In Washington, the scenic Walla Walla Valley “has seen very minimal, if any, tourism impact from smoke related to fires,” said Justin Yax, a spokesman for the area’s tourism board.
“If anything, the Walla Walla Valley has seen an uptick in visitation in recent years when other popular wine regions were dealing with the effects of wildfires and smoke,” he said, referring to California’s Sonoma, Napa and Santa Barbara counties, which in recent years have been hit hard by fire.
But in the Methow Valley, which is also a tourism reliant region, two nearby fires have prompted an evacuation in several towns. The mayor of Winthrop, Wash., called the fires “a season-ending event for tourism” at a community meeting in July.
After Sun Mountain Lodge evacuated its current guests, the resort called those with upcoming reservations to encourage them to rebook for later in the year and blacked out availability online through Aug. 31. The resort is temporarily closed.
In Montana, Maria Caputo, the manager of Lamplighter Cabin & Suites in the state’s capital of Helena, said that she’s had numerous guests call to cancel their reservations this month because of the smoke.
“We’re honest with them,” Ms. Caputo said. “I don’t want people to come here and have unhealthy situations for their breathing or anything.”
Ms. Caputo added that the people who do make it are surprised by the situation: The smoke is keeping most people indoors, and nearby mountains are no longer visible. “I don’t think that they’re realizing how serious the fires are and how smoky it is until they get here or are flying in,” said Ms. Caputo.
Some tourism officials say that visitors are undeterred by the fires. Jeremy Sage, who leads the University of Montana’s Institute for Tourism and Recreation Research, said that visitors are “resilient,” and have simply altered their plans according to air quality and smoke conditions. He adds that it’s also a matter of educating tourists about the vastness of the state and the other places in Montana they can visit.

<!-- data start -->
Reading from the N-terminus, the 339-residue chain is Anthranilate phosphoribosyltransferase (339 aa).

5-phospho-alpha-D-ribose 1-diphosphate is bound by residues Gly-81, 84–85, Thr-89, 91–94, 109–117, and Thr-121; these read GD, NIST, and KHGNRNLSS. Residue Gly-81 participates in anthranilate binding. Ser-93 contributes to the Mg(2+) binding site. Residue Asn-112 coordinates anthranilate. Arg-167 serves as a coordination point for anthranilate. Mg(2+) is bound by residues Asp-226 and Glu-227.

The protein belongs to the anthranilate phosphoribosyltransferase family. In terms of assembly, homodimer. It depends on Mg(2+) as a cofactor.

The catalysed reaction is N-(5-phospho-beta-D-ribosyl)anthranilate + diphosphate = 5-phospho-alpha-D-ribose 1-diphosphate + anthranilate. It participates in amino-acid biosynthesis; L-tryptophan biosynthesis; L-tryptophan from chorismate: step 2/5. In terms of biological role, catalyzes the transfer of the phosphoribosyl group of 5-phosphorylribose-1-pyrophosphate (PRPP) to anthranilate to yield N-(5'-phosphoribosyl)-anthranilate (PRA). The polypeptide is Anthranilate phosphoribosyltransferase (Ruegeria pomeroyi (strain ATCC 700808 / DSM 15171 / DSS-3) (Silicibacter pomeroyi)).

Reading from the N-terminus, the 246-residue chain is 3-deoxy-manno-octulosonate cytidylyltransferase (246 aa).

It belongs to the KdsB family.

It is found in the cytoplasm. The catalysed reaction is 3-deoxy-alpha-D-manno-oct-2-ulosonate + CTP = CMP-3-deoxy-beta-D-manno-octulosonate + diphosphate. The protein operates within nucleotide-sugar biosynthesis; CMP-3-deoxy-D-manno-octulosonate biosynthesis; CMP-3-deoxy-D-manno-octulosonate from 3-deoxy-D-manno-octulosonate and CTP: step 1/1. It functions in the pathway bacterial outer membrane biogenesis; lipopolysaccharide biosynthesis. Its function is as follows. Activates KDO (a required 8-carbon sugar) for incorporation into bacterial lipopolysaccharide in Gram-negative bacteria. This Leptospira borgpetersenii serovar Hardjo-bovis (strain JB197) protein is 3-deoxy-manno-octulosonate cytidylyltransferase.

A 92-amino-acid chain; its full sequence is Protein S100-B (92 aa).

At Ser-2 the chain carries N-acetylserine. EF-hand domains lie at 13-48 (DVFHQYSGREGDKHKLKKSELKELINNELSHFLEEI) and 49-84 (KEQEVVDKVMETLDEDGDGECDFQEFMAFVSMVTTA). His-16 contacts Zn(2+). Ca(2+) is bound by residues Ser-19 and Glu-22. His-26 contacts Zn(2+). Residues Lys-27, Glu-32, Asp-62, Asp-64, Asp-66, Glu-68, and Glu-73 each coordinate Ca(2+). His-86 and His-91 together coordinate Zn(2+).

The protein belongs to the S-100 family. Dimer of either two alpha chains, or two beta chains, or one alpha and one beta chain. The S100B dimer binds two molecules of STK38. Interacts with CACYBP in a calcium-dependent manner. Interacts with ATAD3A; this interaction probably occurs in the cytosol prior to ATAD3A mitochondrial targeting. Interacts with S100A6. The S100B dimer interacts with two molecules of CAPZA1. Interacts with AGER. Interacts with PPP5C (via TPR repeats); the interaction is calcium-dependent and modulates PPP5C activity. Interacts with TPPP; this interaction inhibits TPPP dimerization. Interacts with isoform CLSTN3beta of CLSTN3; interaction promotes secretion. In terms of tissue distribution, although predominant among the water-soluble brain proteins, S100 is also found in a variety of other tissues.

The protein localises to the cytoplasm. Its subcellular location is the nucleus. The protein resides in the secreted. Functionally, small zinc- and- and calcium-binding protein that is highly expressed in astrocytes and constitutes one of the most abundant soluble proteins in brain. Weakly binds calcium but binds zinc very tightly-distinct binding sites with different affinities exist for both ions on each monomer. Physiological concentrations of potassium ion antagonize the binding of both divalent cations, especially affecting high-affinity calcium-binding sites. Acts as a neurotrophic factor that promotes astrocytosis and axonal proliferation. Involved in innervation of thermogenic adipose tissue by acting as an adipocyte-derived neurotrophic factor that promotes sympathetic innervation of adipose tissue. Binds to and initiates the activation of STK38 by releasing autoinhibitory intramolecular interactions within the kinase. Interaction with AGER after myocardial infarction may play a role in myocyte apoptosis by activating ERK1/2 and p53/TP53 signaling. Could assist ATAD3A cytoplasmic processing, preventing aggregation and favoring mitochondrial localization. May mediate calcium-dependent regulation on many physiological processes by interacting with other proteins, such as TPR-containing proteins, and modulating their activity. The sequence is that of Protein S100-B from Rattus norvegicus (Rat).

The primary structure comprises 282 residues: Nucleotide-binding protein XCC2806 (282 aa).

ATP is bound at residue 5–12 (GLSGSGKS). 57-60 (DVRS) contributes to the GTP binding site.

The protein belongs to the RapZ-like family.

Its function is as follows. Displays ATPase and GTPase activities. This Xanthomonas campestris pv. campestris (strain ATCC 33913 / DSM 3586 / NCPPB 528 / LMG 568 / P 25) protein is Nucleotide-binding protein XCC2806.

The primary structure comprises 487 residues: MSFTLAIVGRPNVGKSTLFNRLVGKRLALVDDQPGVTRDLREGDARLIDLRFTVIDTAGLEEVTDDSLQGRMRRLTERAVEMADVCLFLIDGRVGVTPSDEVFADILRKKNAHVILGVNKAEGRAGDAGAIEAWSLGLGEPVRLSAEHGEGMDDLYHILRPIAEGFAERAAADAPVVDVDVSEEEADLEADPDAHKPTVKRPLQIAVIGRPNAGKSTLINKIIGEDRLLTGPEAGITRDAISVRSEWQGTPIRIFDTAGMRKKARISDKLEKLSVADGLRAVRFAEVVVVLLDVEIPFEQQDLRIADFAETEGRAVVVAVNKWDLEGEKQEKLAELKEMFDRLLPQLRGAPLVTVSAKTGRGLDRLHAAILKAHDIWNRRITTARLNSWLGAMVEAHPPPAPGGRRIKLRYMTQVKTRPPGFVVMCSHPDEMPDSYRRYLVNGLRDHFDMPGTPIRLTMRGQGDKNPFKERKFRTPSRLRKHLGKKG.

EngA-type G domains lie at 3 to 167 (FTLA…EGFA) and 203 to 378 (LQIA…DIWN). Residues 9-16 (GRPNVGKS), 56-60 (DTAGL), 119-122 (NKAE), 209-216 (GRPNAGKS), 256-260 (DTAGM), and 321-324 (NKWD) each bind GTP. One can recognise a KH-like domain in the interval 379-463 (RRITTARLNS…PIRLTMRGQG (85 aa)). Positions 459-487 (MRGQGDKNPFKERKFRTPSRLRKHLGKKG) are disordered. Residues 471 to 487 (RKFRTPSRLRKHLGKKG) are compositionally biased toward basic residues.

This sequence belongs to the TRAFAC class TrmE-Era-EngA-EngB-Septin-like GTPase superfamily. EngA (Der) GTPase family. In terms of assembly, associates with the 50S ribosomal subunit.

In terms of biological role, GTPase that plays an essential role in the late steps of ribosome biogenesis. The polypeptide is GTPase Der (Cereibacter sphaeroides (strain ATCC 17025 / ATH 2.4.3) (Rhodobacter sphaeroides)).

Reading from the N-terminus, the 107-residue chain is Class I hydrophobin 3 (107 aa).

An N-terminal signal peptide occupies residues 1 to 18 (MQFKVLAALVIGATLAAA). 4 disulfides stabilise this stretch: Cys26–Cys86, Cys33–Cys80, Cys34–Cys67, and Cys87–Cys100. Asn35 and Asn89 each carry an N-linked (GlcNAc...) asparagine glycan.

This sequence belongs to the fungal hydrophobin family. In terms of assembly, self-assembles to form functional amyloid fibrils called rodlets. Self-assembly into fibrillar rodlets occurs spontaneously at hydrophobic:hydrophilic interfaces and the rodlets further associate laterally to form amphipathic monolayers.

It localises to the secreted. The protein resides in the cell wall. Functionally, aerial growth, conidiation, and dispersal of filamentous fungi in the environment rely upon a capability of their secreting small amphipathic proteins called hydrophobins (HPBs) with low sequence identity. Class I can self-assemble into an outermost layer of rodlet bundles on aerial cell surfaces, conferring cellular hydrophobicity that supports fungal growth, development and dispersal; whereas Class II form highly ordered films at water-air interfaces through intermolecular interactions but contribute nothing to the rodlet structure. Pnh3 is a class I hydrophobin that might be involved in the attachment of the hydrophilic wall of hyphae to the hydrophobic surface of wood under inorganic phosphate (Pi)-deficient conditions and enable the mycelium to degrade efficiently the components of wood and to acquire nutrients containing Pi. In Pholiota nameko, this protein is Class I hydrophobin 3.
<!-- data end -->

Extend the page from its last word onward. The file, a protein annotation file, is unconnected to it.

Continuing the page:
Urban and rural effects
The fires, smoke and extreme temperatures can also extend beyond the wilderness, Dr. Dahl, the climate scientist, said. The heat could affect places like Disneyland, she said, which “draws a huge number of tourists every year and is excruciatingly hot.” And a trip to enjoy the view from the Golden Gate Bridge can be ruined by smoke conditions.
Dr. Dahl added that, in part, the public needs to change its conception of what it means to vacation outdoors or what the outdoors should look like. California’s thick forests, for instance, are a result of decades of fire suppression.
“We have built right up to the edge of the national forests,” she said, which makes things like campfires, which are quintessential to the camping experience, increasingly risky.
Dr. Fleishman, in Oregon, agrees. Because people have expanded to areas that are less urban, there’s a higher chance that humans will create fire-starting sparks, “because that’s just something that people and human infrastructure do,” she said.
Amy Snover, the director of the Climate Impacts Group at the University of Washington, said that we’re currently walking a path that threatens the natural environment. “That’s a path we have a choice to get off of, because our future isn’t written yet,” she said.
When it comes to nature and natural resources, she added that people should “think about how much you love it and think about what it means to you and be that serious about protecting what you love.”
52 Places to Love in 2021
We asked readers to tell us about the spots that have delighted, inspired and comforted them in a dark year. Here, 52 of the more than 2,000 suggestions we received, to remind us that the world still awaits.